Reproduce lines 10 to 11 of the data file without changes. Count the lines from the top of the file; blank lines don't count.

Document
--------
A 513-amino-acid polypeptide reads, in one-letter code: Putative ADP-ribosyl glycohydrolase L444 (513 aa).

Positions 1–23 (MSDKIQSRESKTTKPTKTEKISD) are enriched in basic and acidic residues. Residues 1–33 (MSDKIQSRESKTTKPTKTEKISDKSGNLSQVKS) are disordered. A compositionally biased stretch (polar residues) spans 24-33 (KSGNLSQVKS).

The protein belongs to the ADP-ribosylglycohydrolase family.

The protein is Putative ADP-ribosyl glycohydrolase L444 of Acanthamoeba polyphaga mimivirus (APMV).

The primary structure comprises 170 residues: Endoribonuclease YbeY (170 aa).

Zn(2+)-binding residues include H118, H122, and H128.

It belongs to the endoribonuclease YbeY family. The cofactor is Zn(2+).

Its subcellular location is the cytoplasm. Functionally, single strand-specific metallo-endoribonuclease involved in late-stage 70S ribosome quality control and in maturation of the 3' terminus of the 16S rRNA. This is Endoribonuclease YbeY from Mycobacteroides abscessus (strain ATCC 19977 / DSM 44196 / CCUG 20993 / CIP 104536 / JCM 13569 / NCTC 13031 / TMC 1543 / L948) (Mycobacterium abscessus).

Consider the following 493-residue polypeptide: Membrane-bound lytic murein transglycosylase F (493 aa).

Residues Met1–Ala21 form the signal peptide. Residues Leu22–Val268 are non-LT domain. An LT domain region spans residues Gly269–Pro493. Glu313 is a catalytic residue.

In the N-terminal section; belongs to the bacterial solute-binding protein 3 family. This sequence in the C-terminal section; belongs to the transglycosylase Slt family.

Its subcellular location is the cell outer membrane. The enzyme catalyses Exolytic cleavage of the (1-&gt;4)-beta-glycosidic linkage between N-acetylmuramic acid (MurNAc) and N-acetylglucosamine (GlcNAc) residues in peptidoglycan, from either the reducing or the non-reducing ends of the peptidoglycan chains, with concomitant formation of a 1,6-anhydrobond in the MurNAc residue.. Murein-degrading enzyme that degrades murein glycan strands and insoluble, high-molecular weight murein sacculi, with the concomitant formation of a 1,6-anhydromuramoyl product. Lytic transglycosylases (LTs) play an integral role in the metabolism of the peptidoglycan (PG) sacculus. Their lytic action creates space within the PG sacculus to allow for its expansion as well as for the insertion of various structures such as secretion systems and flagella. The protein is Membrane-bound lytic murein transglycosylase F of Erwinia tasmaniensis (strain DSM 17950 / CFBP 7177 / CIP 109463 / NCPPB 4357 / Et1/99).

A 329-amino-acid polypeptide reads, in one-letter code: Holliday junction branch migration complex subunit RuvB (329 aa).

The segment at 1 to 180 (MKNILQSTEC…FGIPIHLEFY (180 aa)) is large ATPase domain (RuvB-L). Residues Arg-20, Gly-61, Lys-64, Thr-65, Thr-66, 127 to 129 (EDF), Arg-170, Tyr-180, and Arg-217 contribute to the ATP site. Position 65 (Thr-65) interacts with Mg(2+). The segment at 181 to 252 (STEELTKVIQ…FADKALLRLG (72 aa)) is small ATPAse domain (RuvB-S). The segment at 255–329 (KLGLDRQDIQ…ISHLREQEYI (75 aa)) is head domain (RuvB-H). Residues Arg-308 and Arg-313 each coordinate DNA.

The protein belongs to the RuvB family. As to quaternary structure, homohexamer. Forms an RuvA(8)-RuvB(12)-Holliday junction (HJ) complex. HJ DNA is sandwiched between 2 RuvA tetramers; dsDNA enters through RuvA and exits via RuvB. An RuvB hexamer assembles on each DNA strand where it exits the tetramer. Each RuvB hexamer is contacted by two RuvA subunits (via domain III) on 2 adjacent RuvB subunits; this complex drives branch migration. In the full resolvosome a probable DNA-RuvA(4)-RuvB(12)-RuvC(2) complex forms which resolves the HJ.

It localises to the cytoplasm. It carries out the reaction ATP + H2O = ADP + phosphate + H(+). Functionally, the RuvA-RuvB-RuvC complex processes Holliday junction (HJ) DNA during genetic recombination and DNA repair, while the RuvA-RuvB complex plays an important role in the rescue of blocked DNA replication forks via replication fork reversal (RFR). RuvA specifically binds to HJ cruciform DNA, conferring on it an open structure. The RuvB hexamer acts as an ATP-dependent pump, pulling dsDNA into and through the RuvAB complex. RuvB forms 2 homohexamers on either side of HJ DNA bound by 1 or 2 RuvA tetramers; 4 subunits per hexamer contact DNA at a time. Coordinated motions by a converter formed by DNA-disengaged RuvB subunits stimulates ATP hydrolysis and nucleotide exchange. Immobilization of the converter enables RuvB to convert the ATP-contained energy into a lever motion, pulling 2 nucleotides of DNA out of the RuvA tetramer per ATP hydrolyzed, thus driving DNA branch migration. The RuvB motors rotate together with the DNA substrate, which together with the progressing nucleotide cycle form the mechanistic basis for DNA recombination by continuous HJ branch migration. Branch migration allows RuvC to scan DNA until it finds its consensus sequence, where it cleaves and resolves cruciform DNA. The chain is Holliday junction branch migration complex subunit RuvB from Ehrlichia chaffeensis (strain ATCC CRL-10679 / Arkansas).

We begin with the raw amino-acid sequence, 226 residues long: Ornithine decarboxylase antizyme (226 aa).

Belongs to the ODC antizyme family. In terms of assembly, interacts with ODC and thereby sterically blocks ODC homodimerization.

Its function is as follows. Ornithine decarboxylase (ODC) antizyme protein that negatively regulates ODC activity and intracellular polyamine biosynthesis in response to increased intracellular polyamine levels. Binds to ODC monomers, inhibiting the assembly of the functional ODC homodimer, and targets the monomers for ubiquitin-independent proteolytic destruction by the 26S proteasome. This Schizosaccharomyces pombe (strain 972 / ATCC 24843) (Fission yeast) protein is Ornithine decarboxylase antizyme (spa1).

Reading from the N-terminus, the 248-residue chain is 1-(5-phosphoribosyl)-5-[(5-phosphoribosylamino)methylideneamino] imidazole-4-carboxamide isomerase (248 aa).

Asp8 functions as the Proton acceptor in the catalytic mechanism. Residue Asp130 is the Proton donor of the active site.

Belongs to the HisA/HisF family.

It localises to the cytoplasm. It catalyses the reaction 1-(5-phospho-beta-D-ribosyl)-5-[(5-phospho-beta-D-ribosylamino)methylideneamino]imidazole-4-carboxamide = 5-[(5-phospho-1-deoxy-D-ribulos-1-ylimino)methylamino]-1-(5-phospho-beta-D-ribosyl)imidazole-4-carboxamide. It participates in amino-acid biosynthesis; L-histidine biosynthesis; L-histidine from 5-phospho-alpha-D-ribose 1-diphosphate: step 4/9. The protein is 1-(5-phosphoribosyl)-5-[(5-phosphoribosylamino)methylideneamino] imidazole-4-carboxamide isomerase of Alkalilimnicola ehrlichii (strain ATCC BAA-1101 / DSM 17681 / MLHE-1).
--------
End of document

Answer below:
Residues Met1–Ala21 form the signal peptide. Residues Leu22–Val268 are non-LT domain. An LT domain region spans residues Gly269–Pro493. Glu313 is a catalytic residue.

In the N-terminal section; belongs to the bacterial solute-binding protein 3 family. This sequence in the C-terminal section; belongs to the transglycosylase Slt family.